If you plan to migrate your design between Stratix® V GX A5, A7, A9, AB, B9, BB, D6, and D8 devices with 48 transceiver channels, and your design requires a PLL to drive the HSSI and clock network (GCLK or RCLK) simultaneously, use the 2 middle PLLs on the left or right side of the device.
|Variant||Member Code||Middle PLL Location|
|Left Side||Right Side|
|Stratix® V GX||A5||FRACTIONALPLL_X0_Y53, FRACTIONALPLL_X0_Y66||FRACTIONALPLL_X210_Y53, FRACTIONALPLL_X210_Y66|
|A9||FRACTIONALPLL_X0_Y77, FRACTIONALPLL_X0_Y86||FRACTIONALPLL_X225_Y77, FRACTIONALPLL_X225_Y86|
|D6||FRACTIONALPLL_X0_Y65, FRACTIONALPLL_X0_Y78||FRACTIONALPLL_X208_Y65, FRACTIONALPLL_X208_Y78|
You can configure the fractional PLL to function either in the integer or in the enhanced fractional mode. One fractional PLL can use up to 18 output counters and all external clock outputs. Two adjacent fractional PLLs share the 18 output counters.
Fractional PLLs can be used as follows:
- Reduce the number of required oscillators on the board
- Reduce the clock pins used in the FPGA by synthesizing multiple clock frequencies from a single reference clock source
- Compensate clock network delay
- Zero delay buffering
- Transmit clocking for transceivers
Stratix® V devices support two types of PLL cascading.
This cascading mode synthesizes a more precise output frequency than a single PLL in integer mode. Cascading two PLLs in integer mode expands the effective range of the pre-scale counter, N and the multiply counter, M.
Stratix® V devices use two types of input clock sources.
- The adjpllin input clock source is used for inter-cascading between fracturable fractional PLLs.
- The cclk input clock source is used for intra-cascading within fracturable fractional PLLs.
Altera recommends using a low bandwidth setting for the source (upstream) PLL and a high bandwidth setting for destination (downstream) PLL.
This cascading mode synthesizes a lower frequency output than a single post-scale counter, C. Cascading two C counters expands the effective range of C counters.
Two adjacent corner and center fractional PLLs share four dual-purpose clock I/O pins, organized as one of the following combinations:
- Four single-ended clock outputs
- Two single-ended outputs and one differential clock output
- Four single-ended clock outputs and two single-ended feedback inputs in the I/O driver feedback for zero delay buffer (ZDB) mode support
- Two single-ended clock outputs and two single-ended feedback inputs for single-ended external feedback (EFB) mode support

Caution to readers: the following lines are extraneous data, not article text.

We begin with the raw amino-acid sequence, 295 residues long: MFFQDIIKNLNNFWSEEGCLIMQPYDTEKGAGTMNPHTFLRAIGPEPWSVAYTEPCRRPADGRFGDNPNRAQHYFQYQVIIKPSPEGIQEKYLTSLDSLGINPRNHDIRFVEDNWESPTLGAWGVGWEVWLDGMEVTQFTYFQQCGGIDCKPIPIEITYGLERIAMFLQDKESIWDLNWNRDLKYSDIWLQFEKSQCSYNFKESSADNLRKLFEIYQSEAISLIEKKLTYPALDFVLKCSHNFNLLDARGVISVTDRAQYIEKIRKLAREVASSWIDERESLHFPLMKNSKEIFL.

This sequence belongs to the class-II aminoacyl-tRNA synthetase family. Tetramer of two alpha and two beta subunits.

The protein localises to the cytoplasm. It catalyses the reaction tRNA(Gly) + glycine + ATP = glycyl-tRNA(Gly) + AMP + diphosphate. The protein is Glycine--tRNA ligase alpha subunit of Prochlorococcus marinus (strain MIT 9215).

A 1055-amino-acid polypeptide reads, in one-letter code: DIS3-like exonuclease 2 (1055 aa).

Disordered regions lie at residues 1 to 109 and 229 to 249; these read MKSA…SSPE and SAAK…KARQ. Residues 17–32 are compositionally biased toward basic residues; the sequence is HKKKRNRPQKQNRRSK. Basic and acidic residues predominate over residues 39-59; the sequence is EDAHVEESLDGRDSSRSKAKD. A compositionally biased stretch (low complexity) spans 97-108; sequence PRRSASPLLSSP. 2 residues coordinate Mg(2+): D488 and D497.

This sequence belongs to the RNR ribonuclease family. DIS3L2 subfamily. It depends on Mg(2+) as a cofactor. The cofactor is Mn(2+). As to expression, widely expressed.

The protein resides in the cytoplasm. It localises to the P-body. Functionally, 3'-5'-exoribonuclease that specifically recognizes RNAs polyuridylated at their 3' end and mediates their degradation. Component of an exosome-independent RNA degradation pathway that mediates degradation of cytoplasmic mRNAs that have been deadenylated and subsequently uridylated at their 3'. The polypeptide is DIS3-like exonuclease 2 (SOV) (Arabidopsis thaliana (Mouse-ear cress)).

- One differential clock output and one differential feedback input for differential EFB support (only one of the two adjacent fractional PLLs can support differential EFB at one time while the other fractional PLL can be used for general-purpose clocking)
The following figure shows that any of the output counters (C[0..17] ) or the M counter on the PLLs can feed the dedicated external clock outputs. Therefore, one counter or frequency can drive all output pins available from a given PLL.
Each pin of a single-ended output pair can be either in-phase or 180° out-of-phase. To implement the 180° out-of-phase pin in a pin pair, the Intel® Quartus® Prime software places a NOT gate in the design into the IOE.
The clock output pin pairs support the following I/O standards:
- Same I/O standard for the pin pairs
- Differential high-speed transceiver logic (HSTL)
- Differential SSTL
Stratix® V PLLs can drive out to any regular I/O pin through the GCLK or RCLK network. You can also use the external clock output pins as user I/O pins if you do not require external PLL clocking.
You can use the areset signal to control PLL operation and resynchronization, and use the locked signal to observe the status of the PLL.
The areset signal is the reset or resynchronization input for each PLL. The device input pins or internal logic can drive these input signals.
When areset is driven high, the PLL counters reset, clearing the PLL output and placing the PLL out-of-lock. The VCO is then set back to its nominal setting. When areset is driven low again, the PLL resynchronizes to its input as it re-locks.